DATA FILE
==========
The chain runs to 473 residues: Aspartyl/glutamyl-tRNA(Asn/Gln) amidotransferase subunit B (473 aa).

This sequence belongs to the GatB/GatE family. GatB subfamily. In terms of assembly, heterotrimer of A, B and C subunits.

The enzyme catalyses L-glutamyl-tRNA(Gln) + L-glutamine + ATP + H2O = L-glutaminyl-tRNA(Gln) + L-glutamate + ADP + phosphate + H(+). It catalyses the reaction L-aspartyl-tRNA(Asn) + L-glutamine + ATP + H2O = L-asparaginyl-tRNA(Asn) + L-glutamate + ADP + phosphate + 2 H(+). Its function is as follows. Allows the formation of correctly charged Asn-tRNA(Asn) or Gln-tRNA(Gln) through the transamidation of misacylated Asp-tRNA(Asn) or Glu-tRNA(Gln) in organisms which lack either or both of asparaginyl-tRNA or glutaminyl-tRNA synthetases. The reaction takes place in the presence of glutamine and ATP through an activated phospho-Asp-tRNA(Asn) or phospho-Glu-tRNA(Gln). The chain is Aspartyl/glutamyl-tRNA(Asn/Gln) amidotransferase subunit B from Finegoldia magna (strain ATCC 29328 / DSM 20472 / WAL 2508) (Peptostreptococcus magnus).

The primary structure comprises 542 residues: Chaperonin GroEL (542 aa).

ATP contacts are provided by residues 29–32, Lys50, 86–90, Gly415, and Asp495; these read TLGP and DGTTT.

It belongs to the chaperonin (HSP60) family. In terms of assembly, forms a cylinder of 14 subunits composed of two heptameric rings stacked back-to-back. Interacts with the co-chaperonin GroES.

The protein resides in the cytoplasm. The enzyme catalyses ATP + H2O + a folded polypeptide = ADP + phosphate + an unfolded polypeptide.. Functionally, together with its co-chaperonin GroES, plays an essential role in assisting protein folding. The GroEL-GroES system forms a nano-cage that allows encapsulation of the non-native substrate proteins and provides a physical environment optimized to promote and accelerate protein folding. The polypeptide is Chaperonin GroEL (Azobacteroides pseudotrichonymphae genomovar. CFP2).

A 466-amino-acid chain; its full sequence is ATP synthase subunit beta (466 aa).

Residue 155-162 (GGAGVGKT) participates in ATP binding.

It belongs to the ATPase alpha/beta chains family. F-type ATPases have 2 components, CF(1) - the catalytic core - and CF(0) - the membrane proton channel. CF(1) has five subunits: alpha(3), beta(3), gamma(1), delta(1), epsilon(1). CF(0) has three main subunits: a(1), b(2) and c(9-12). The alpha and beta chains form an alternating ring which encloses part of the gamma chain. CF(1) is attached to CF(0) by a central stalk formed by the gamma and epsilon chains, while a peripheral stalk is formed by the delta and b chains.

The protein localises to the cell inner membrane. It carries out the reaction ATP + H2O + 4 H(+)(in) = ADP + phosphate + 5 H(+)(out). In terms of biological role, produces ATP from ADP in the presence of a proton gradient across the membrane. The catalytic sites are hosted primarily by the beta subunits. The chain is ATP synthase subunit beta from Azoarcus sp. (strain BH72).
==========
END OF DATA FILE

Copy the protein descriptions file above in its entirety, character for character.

The chain runs to 473 residues: Aspartyl/glutamyl-tRNA(Asn/Gln) amidotransferase subunit B (473 aa).

This sequence belongs to the GatB/GatE family. GatB subfamily. In terms of assembly, heterotrimer of A, B and C subunits.

The enzyme catalyses L-glutamyl-tRNA(Gln) + L-glutamine + ATP + H2O = L-glutaminyl-tRNA(Gln) + L-glutamate + ADP + phosphate + H(+). It catalyses the reaction L-aspartyl-tRNA(Asn) + L-glutamine + ATP + H2O = L-asparaginyl-tRNA(Asn) + L-glutamate + ADP + phosphate + 2 H(+). Its function is as follows. Allows the formation of correctly charged Asn-tRNA(Asn) or Gln-tRNA(Gln) through the transamidation of misacylated Asp-tRNA(Asn) or Glu-tRNA(Gln) in organisms which lack either or both of asparaginyl-tRNA or glutaminyl-tRNA synthetases. The reaction takes place in the presence of glutamine and ATP through an activated phospho-Asp-tRNA(Asn) or phospho-Glu-tRNA(Gln). The chain is Aspartyl/glutamyl-tRNA(Asn/Gln) amidotransferase subunit B from Finegoldia magna (strain ATCC 29328 / DSM 20472 / WAL 2508) (Peptostreptococcus magnus).

The primary structure comprises 542 residues: Chaperonin GroEL (542 aa).

ATP contacts are provided by residues 29–32, Lys50, 86–90, Gly415, and Asp495; these read TLGP and DGTTT.

It belongs to the chaperonin (HSP60) family. In terms of assembly, forms a cylinder of 14 subunits composed of two heptameric rings stacked back-to-back. Interacts with the co-chaperonin GroES.

The protein resides in the cytoplasm. The enzyme catalyses ATP + H2O + a folded polypeptide = ADP + phosphate + an unfolded polypeptide.. Functionally, together with its co-chaperonin GroES, plays an essential role in assisting protein folding. The GroEL-GroES system forms a nano-cage that allows encapsulation of the non-native substrate proteins and provides a physical environment optimized to promote and accelerate protein folding. The polypeptide is Chaperonin GroEL (Azobacteroides pseudotrichonymphae genomovar. CFP2).

A 466-amino-acid chain; its full sequence is ATP synthase subunit beta (466 aa).

Residue 155-162 (GGAGVGKT) participates in ATP binding.

It belongs to the ATPase alpha/beta chains family. F-type ATPases have 2 components, CF(1) - the catalytic core - and CF(0) - the membrane proton channel. CF(1) has five subunits: alpha(3), beta(3), gamma(1), delta(1), epsilon(1). CF(0) has three main subunits: a(1), b(2) and c(9-12). The alpha and beta chains form an alternating ring which encloses part of the gamma chain. CF(1) is attached to CF(0) by a central stalk formed by the gamma and epsilon chains, while a peripheral stalk is formed by the delta and b chains.

The protein localises to the cell inner membrane. It carries out the reaction ATP + H2O + 4 H(+)(in) = ADP + phosphate + 5 H(+)(out). In terms of biological role, produces ATP from ADP in the presence of a proton gradient across the membrane. The catalytic sites are hosted primarily by the beta subunits. The chain is ATP synthase subunit beta from Azoarcus sp. (strain BH72).